“Intellectual property is one of the United States' most valued resources in the modern world,” said U.S. Attorney Sullivan. “My office will continue to take strong steps to prosecute those who abuse others' trademarks, copyrights, and trade secrets.”

The indictment further charges that the Luongs and Vu sold their counterfeit wallets and handbags on most weekend days and Monday holidays at a flea market in Revere, Massachusetts, and to smaller gatherings at approximately 230 “purse parties” throughout Massachusetts. These parties were thrown by hosts who invited friends and relatives to their homes to eat, drink, and buy counterfeit wallets and handbags.

Connected with these allegations are charges that the Luongs and Vu committed money laundering and conspiracy to commit money laundering by using money from the sale of counterfeit merchandise to promote their counterfeit goods scheme through the rental of the self-storage units in Revere and the purchase of more counterfeit and generic goods from suppliers in New York.

“The public needs to know that when they buy a counterfeit purse at a house party or on the street, their dollars are ultimately helping to finance large-scale counterfeiting organizations,” said Acting Special Agent-in-Charge Etre. “And every time they buy a knock-off purse, they are contributing to legitimate companies losing billions of dollars in revenue to counterfeiting every year.”

If convicted, the Luongs and Vu face a maximum sentence on the conspiracy to traffic in counterfeit goods charge of five years in prison and an unspecified fine; on the substantive counterfeit goods counts of 10 years imprisonment, to be followed by three years of supervised release, a $2 million fine, and restitution; and on the Money Laundering Conspiracy charge as well as the substantive money-laundering counts of 20 years imprisonment, to be followed by three years of supervised release, a $500,000 fine, and restitution. The indictment also seeks the forfeiture of five bank accounts, over $41,000 in cash, two vehicles, two properties  one in Chelsea, Massachusetts and one in Houston, Texas  and the counterfeit merchandise.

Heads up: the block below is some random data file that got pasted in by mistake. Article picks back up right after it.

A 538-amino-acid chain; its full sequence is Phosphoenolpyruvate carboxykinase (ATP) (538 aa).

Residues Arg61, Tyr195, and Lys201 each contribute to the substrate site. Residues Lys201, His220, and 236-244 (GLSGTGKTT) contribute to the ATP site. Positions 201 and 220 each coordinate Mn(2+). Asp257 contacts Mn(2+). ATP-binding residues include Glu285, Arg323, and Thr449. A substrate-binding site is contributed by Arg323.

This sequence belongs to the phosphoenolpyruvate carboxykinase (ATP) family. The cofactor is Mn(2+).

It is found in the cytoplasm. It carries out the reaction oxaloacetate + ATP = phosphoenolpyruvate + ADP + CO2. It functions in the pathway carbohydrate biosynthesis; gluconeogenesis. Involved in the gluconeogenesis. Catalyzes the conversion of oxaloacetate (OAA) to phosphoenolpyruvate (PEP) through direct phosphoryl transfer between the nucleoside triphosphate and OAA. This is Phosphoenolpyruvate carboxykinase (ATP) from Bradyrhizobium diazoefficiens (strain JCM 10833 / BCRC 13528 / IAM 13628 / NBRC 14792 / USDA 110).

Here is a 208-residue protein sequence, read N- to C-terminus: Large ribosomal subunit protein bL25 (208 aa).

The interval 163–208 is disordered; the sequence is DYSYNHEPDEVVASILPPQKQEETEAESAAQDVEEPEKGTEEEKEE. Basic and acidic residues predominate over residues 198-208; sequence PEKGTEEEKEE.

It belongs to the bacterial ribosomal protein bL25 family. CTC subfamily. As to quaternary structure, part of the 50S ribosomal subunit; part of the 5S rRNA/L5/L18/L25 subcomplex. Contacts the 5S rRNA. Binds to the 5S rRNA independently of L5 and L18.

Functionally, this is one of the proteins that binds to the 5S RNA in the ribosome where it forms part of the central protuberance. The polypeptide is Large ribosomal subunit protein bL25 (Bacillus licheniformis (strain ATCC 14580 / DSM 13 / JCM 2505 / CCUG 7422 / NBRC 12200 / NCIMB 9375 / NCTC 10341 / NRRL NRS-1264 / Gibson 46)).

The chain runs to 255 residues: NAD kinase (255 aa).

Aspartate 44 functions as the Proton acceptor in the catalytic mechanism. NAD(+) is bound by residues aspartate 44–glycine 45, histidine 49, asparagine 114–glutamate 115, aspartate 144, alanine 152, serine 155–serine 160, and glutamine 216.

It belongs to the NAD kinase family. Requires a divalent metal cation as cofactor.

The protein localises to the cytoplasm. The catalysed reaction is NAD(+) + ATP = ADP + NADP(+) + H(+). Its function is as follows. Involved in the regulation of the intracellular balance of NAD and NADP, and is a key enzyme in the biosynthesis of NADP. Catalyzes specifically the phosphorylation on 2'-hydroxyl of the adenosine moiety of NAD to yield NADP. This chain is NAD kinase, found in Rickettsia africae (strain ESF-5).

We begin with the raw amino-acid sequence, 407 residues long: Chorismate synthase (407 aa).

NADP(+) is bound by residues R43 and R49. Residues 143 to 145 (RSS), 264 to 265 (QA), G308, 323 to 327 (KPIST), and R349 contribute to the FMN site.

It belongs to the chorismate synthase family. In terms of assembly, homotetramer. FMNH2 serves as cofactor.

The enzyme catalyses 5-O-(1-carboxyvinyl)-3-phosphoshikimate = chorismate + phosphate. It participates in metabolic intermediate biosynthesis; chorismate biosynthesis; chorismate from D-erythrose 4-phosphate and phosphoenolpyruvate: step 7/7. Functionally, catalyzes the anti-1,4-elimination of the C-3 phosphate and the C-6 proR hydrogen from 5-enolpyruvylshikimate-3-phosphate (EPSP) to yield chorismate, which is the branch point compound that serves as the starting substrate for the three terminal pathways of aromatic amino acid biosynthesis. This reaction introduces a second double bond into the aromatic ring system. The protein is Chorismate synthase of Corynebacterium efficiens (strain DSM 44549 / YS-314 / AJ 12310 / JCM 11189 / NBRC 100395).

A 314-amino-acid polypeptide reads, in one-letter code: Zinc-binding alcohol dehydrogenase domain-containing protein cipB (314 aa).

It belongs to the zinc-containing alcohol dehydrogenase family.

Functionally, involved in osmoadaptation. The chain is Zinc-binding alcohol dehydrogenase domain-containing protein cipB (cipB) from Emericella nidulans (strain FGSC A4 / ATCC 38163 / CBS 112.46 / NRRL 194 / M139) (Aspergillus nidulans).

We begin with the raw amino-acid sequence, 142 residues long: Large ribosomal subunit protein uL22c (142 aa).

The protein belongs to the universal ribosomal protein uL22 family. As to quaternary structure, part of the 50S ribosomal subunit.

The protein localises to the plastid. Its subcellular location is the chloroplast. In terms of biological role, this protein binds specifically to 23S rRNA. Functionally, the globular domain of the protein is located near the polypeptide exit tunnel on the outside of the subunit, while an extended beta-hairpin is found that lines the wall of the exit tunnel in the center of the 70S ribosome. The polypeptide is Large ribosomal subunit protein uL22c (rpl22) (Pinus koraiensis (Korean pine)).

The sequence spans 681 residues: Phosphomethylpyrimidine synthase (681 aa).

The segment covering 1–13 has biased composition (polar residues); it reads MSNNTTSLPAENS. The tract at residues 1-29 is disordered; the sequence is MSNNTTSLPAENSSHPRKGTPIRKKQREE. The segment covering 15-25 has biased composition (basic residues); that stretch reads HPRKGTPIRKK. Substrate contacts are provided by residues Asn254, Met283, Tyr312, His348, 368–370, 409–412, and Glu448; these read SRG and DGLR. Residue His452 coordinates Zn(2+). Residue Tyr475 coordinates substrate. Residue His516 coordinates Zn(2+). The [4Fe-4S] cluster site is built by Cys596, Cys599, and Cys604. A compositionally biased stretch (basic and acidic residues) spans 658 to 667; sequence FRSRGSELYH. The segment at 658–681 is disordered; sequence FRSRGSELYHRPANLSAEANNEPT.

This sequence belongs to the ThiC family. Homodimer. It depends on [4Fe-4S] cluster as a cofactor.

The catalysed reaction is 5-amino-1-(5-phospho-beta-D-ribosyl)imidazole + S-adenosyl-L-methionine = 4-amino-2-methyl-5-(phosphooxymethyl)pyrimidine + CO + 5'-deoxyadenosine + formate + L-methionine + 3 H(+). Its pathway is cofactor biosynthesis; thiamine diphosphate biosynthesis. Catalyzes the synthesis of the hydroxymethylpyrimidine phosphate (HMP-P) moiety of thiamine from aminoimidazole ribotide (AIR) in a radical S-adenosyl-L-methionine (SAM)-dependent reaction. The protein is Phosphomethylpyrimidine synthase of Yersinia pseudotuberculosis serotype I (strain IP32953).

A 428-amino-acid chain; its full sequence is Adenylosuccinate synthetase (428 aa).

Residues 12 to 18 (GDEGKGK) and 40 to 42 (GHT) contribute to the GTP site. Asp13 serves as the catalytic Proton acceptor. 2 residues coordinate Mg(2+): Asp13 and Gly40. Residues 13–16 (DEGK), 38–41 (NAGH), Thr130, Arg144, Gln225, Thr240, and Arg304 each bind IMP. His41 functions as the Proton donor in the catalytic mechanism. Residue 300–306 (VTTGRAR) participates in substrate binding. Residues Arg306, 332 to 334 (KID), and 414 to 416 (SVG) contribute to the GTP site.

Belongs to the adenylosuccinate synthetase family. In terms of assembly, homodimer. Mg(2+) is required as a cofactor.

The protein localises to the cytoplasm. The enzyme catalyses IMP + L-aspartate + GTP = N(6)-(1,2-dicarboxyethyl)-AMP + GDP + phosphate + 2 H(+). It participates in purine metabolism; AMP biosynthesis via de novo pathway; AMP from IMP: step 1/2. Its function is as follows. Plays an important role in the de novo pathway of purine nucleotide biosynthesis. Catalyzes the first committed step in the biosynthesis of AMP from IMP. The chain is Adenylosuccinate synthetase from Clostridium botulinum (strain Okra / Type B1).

The case is being investigated by Immigration and Customs Enforcement at the Department of Homeland Security and the Internal Revenue Service, building upon an investigation by Massachusetts State Police, the Boston Police Department, and the Suffolk County (Massachusetts) District Attorney’s Office, which referred the matter for federal prosecution. The case is being prosecuted by Assistant U.S. Attorney Adam J. Bookbinder in the District of Massachusetts’s Computer Hacking and Intellectual Property Unit, and by trial attorney Scott L. Garland of the Computer Crime and Intellectual Property Section of the Justice Department’s Criminal Division.

The details in the indictment are allegations. The defendants are presumed to be innocent unless and until proven guilty beyond a reasonable doubt in a court of law.